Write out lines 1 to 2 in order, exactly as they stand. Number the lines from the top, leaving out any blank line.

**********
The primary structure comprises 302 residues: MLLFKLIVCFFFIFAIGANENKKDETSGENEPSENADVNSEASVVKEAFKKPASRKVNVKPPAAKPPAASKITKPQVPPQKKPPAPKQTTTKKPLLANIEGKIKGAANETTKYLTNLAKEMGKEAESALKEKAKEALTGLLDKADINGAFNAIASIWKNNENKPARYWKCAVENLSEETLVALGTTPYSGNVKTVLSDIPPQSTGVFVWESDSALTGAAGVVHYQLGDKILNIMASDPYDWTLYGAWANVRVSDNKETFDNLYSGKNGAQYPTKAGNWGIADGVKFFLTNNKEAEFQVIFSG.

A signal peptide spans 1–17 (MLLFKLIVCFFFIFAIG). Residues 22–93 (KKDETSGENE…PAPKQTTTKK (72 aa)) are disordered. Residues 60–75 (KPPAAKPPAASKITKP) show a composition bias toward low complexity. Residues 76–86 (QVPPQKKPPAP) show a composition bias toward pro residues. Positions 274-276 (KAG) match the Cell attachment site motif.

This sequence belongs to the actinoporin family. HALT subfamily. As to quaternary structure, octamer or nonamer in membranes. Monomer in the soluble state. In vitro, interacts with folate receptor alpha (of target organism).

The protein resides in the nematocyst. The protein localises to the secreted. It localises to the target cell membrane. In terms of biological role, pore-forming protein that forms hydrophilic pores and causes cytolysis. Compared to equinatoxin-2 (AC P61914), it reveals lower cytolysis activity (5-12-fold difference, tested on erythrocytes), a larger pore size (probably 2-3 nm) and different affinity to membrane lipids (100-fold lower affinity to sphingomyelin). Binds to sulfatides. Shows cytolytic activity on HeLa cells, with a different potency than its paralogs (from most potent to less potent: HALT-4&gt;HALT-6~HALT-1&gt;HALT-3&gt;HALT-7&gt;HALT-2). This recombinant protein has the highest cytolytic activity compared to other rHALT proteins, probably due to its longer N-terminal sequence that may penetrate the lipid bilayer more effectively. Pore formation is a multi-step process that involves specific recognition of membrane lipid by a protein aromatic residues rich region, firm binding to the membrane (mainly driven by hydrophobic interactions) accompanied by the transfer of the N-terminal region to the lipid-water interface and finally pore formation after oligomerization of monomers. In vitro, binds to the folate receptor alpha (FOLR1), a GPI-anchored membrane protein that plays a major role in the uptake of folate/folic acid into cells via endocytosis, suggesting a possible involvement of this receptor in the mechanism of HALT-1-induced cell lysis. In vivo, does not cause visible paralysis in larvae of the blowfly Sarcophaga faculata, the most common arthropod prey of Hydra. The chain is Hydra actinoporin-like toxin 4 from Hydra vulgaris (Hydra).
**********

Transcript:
The primary structure comprises 302 residues: MLLFKLIVCFFFIFAIGANENKKDETSGENEPSENADVNSEASVVKEAFKKPASRKVNVKPPAAKPPAASKITKPQVPPQKKPPAPKQTTTKKPLLANIEGKIKGAANETTKYLTNLAKEMGKEAESALKEKAKEALTGLLDKADINGAFNAIASIWKNNENKPARYWKCAVENLSEETLVALGTTPYSGNVKTVLSDIPPQSTGVFVWESDSALTGAAGVVHYQLGDKILNIMASDPYDWTLYGAWANVRVSDNKETFDNLYSGKNGAQYPTKAGNWGIADGVKFFLTNNKEAEFQVIFSG.

A signal peptide spans 1–17 (MLLFKLIVCFFFIFAIG). Residues 22–93 (KKDETSGENE…PAPKQTTTKK (72 aa)) are disordered. Residues 60–75 (KPPAAKPPAASKITKP) show a composition bias toward low complexity. Residues 76–86 (QVPPQKKPPAP) show a composition bias toward pro residues. Positions 274-276 (KAG) match the Cell attachment site motif.